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Finding the Minimum of Rastrigin's Function |
This section presents an example that shows how to find the minimum of Rastrigin's function, a function that is often used to test the genetic algorithm.
For two independent variables, Rastrigin's function is defined as
Global Optimization Toolbox software contains the rastriginsfcn.m file, which computes the values of Rastrigin's function. The following figure shows a plot of Rastrigin's function.
As the plot shows, Rastrigin's function has many local minima—the "valleys" in the plot. However, the function has just one global minimum, which occurs at the point [0 0] in the x-y plane, as indicated by the vertical line in the plot, where the value of the function is 0. At any local minimum other than [0 0], the value of Rastrigin's function is greater than 0. The farther the local minimum is from the origin, the larger the value of the function is at that point.
Rastrigin's function is often used to test the genetic algorithm, because its many local minima make it difficult for standard, gradient-based methods to find the global minimum.
The following contour plot of Rastrigin's function shows the alternating maxima and minima.
This section explains how to find the minimum of Rastrigin's function using the genetic algorithm.
Note Because the genetic algorithm uses random number generators, the algorithm returns slightly different results each time you run it. |
To find the minimum, do the following steps:
Enter optimtool('ga') at the command line to open the Optimization app.
Enter the following in the Optimization app:
In the Fitness function field, enter @rastriginsfcn.
In the Number of variables field, enter 2, the number of independent variables for Rastrigin's function.
The Fitness function and Number of variables fields should appear as shown in the following figure.
Click the Start button in the Run solver and view results pane, as shown in the following figure.
While the algorithm is running, the Current iteration field displays the number of the current generation. You can temporarily pause the algorithm by clicking the Pause button. When you do so, the button name changes to Resume. To resume the algorithm from the point at which you paused it, click Resume.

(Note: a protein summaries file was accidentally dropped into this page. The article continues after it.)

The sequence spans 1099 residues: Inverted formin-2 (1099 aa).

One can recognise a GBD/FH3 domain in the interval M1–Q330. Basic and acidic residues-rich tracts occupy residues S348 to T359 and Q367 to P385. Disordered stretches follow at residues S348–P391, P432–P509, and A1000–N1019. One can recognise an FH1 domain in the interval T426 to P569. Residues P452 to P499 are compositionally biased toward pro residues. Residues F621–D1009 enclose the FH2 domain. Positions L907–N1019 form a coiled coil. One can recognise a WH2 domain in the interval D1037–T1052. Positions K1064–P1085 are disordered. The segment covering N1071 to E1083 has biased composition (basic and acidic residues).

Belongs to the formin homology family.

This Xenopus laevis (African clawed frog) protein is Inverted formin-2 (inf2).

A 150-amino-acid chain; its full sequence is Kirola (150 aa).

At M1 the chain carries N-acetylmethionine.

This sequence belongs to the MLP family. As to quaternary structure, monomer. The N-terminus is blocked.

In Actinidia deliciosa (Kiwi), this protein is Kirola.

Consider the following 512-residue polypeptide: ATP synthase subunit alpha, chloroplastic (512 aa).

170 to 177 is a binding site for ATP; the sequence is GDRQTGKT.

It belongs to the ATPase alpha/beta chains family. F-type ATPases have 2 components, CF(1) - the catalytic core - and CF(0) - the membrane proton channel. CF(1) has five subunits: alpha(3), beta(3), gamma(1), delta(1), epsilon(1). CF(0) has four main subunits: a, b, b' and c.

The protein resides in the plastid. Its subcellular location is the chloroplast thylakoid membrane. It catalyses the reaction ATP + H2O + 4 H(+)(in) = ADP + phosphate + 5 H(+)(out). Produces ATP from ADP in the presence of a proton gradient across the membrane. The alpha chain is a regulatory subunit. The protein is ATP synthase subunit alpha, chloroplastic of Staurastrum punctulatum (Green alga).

When the algorithm is finished, the Run solver and view results pane appears as shown in the following figure. Your numerical results might differ from those in the figure, since ga is stochastic.
The display shows:
The final value of the fitness function when the algorithm terminated:
Objective function value: 5.550533778020394E-4
Note that the value shown is very close to the actual minimum value of Rastrigin's function, which is 0. Setting the Initial Range, Setting the Amount of Mutation, and Set Maximum Number of Generations describe some ways to get a result that is closer to the actual minimum.
The reason the algorithm terminated.
Optimization terminated: maximum number of generations exceeded.
The final point, which in this example is [-0.002 -0.001].
To find the minimum of Rastrigin's function from the command line, enter
rng(1,'twister') % for reproducibility [x fval exitflag] = ga(@rastriginsfcn, 2)
This returns
Optimization terminated: average change in the fitness value less than options.TolFun. x = -0.0017 -0.0185 fval = 0.0682 exitflag = 1
x is the final point returned by the algorithm.
fval is the fitness function value at the final point.
exitflag is integer value corresponding to the reason that the algorithm terminated.
The Optimization app Plot functions pane enables you to display various plots that provide information about the genetic algorithm while it is running. This information can help you change options to improve the performance of the algorithm. For example, to plot the best and mean values of the fitness function at each generation, select the box next to Best fitness, as shown in the following figure.
When you click Start, the Optimization app displays a plot of the best and mean values of the fitness function at each generation.
Try this on Minimize Rastrigin's Function:
When the algorithm stops, the plot appears as shown in the following figure.
The points at the bottom of the plot denote the best fitness values, while the points above them denote the averages of the fitness values in each generation. The plot also displays the best and mean values in the current generation numerically at the top.
To get a better picture of how much the best fitness values are decreasing, you can change the scaling of the y-axis in the plot to logarithmic scaling. To do so,
Select Axes Properties from the Edit menu in the plot window to open the Property Editor attached to your figure window as shown below.
In the Y Scale pane, select Log.
The plot now appears as shown in the following figure.
Typically, the best fitness value improves rapidly in the early generations, when the individuals are farther from the optimum. The best fitness value improves more slowly in later generations, whose populations are closer to the optimal point.
Note When you display more than one plot, you can open a larger version of a plot in a separate window. Right-click (Ctrl-click for Mac) on a blank area in a plot while ga is running, or after it has stopped, and choose the sole menu item. |
Plot Options describes the types of plots you can create.